The World Wildlife Fund (WWF) has raised concerns about proposed fish feed standards released by the Aquaculture Stewardship Council (ASC).
In public comments, WWF, a founding member of the ASC and the Marine Stewardship Council (MSC), urged ASC to strengthen its proposed criteria for fish feed and to require feed manufacturers to source wild fish from fisheries certified by the MSC.
“ASC has established the most credible and effective standards to ensure that aquaculture is environmentally and socially responsible,” said Dr Aaron McNevin, director of aquaculture for WWF’s Sustainable Food programme. “With its draft feed standard, ASC has a significant opportunity to improve the way it measures and manages the environmental impacts of feed. ASC should reaffirm its support for MSC certified feed in order to protect wild fish stocks.”
According to a World Bank report, approximately one-fifth of all fish harvested from the oceans is used to produce fish meal and oil, most of which—about 60 percent of fish meal and 80 percent of oil—are fed to farmed fish.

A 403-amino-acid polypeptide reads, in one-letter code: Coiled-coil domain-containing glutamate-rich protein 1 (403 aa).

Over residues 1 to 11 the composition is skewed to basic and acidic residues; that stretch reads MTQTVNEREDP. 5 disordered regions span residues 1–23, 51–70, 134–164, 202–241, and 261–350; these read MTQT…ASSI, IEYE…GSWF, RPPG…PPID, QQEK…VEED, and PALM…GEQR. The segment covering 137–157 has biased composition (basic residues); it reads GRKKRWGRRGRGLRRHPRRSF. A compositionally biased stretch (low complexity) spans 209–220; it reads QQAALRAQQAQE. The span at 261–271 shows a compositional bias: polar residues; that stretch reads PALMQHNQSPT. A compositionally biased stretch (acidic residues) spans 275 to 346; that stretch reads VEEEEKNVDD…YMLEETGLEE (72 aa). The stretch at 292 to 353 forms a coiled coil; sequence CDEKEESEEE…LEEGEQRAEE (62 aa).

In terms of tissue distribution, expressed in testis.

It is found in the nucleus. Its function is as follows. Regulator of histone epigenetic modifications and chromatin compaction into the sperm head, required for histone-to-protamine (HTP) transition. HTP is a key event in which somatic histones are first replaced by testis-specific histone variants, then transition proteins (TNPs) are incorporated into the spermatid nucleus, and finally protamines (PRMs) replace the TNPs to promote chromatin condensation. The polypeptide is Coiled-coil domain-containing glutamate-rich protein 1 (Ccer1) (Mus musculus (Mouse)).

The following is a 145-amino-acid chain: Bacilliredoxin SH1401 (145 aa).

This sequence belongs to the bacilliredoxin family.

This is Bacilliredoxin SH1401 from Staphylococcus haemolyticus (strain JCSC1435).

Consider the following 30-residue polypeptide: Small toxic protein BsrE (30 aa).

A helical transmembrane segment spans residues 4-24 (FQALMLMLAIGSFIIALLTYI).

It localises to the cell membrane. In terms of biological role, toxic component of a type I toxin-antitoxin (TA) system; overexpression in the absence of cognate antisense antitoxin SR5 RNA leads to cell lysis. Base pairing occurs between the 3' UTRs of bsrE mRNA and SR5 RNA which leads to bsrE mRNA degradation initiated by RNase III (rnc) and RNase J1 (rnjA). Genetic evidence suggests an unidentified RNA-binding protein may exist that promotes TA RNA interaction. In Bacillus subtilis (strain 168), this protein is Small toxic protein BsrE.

When they were released starting in 2009, the farm-level ASC standards for salmon, shrimp, tilapia, abalone, trout and pangasius required that all marine ingredients in feed be sourced from MSC certified fisheries within five years of ASC certification. In the current draft standard, ASC would allow farms another 10 years to meet this requirement.
“By requiring reduction fisheries to be MSC certified, ASC can most effectively protect biodiversity in our oceans. Feed companies and the aquaculture industry have had five years to build a sustainable, MSC certified supply of marine feed ingredients. It’s time for progress, not further delay. We can’t kick this can down the road any longer,” said Dr McNevin.
WWF also advised ASC to work with agriculture experts and those involved in other commodity roundtables to ensure credible criteria are developed for soy, corn, palm oil and other terrestrial crops used in feed.